“For example, we will re-run a series of workshops on acclimatisation, travel, sleep, performance on the day and anxiety management, and we will incorporate those into our learning environments.”
Quality over quantity
The home Games in London and Glasgow gave the public an opportunity to watch and support Scottish athletes competing on the world stage. They also enabled sportscotland and the SGBs to commit major resources to these events: bigger teams and bigger support teams. There will be fewer Scots involved in Gold Coast 2018, for a variety of reasons, but our aim is to have over 30 per cent selected onto Team GB for PyeongChang.
“One of the challenges we are facing with Gold Coast is that there will now be athlete quotas, so even though athletes may have qualified and reached the selection criteria, they are not necessarily guaranteed a place until ratified by Commonwealth Games Scotland and the Commonwealth Games Federation,” says Mike.
“As a result of the caps on the size of the team for Gold Coast, in individual sports, we are only investing in people who can deliver us medals – and this is set out in out in our investment principles. For team sports, the target is top six.
“As part of our important partnership with Commonwealth Games Scotland, we are also part-funding the Team Scotland pre-Games camp, the purpose of which is to make sure that every athlete is properly acclimatised, turns up healthy and in a fantastic condition to perform in their particular sport.”
Expertise where it matters
In Vancouver, London, Sochi and Rio the institute was able to release quality specialist staff to Team GB and Paralympic GB.
“It is a fantastic example of how the institute experts can add value to Games preparations and are working at world class level whilst taking opportunities to grow and develop their skills at the highest level of sport,” says Mike.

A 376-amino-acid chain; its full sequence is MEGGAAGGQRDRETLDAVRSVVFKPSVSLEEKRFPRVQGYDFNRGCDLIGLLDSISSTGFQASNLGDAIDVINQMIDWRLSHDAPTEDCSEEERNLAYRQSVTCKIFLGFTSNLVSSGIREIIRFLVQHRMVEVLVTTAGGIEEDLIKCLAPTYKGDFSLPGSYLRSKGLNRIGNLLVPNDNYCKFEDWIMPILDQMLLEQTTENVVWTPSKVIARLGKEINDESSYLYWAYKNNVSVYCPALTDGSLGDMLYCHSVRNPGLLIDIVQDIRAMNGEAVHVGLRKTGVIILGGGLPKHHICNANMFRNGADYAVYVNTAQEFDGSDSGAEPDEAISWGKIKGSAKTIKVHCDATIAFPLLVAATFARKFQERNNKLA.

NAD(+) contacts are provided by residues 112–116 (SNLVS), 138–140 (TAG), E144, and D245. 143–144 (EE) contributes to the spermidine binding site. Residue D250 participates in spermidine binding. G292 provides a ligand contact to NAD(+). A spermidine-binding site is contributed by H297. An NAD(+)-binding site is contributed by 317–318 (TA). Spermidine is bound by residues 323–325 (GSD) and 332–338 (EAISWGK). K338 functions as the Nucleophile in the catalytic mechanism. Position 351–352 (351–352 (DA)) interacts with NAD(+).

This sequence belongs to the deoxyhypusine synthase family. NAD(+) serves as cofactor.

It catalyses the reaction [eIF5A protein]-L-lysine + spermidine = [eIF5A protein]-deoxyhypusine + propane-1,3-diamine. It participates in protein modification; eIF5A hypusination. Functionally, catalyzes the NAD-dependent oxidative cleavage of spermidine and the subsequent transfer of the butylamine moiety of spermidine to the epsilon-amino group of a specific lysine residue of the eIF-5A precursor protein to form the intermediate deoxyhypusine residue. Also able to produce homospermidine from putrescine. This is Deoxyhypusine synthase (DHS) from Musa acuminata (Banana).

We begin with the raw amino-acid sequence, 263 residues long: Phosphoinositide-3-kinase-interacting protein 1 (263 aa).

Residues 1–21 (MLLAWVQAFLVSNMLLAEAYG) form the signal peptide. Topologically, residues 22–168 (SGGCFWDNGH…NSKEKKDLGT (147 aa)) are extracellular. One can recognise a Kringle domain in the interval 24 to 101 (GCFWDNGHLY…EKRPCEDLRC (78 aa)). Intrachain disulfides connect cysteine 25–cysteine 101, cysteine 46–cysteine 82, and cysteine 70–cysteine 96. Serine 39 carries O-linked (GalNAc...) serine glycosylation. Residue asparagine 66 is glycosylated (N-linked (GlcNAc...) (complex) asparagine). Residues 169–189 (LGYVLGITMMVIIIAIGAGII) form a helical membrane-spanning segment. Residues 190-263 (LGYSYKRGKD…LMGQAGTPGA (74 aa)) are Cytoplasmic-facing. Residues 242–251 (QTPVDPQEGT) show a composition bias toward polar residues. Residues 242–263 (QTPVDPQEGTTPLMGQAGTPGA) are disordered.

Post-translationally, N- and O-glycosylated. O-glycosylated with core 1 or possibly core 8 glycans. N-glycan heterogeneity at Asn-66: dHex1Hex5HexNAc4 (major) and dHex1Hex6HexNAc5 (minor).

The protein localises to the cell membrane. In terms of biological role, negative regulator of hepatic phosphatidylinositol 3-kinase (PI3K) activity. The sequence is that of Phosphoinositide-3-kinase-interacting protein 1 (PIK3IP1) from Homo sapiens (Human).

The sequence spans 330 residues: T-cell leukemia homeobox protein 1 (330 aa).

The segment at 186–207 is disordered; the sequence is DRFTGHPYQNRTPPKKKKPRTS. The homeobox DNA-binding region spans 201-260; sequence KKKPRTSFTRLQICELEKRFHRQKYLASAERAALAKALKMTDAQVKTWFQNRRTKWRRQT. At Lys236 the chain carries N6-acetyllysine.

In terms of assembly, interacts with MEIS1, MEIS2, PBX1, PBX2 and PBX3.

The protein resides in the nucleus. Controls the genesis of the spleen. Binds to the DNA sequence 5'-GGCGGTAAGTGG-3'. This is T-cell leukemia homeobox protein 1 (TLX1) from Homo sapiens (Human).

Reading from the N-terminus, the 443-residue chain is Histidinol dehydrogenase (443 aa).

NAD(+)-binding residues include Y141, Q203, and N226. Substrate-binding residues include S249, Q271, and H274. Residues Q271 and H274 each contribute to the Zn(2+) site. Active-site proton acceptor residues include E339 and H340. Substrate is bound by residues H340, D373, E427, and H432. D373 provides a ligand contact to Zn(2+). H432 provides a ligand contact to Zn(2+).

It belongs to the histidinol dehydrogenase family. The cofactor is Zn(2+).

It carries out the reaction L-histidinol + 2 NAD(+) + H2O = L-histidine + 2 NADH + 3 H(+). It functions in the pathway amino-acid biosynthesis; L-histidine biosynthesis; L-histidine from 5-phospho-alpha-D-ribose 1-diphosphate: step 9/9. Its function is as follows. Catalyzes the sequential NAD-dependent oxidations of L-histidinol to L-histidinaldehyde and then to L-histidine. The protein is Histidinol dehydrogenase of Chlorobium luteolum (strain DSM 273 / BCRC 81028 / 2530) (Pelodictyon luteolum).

“An important aspect of our World Class High Performance system is the quality of data we now have on a regular basis to monitor and track progress in all performance programmes. We aim to be proactive wherever possible and head off problems through preventative means.
“We have developed our own best practice ways of working underpinned by 11 key principles of operational delivery, designed to provide clarity and a high level of efficient and effective service across the institute network.
“With all staff using far better data we can make better-informed decisions that use public monies in a very efficient and effective manner. All this means that faced with the prospect of three Games in 2018 only three months apart, we are geared up to cope with the pressures of working with sports and athletes in four or five different cycles all with highly ambitious goals.
“Most sports now have dedicated practitioners, and in advance of 2018 we will ensure that there is continuity around the athletes so that we can be proactive in addressing any issues. We want our athletes to perform on the day and achieve their best performance when it matters.
“They need to know how to control adrenaline, and sometimes the familiarity of working with the same people reassures them. So we need to support the sports in ensuring that they have the right team of practitioners.”
Eyes on the prize
In 2016 there were some phenomenal doubles in British sport: Mo Farah again winning over 5000 and 10,000 metres at the Olympics, Andy Murray winning at Wimbledon and in Rio and Gordon Reid matching the achievement of his fellow Scot in wheelchair tennis.
Mike Whittingham is hoping that 2018 will see another historic double to rival the glory of Sochi and Glasgow in 2014.
“It will be another collaborative effort which should make the whole nation feel very proud of its athletes,” he says.
“It will also complete 20 years where the institute has had a major impact on our British and Scottish psyche, and transformed our sporting system.”
Find out more
Read BBC Scotland's guide to the best Scottish medal prospects at the 2018 Winter Olympics.
All sportscotland programmes are funded by Scottish Government and The National Lottery.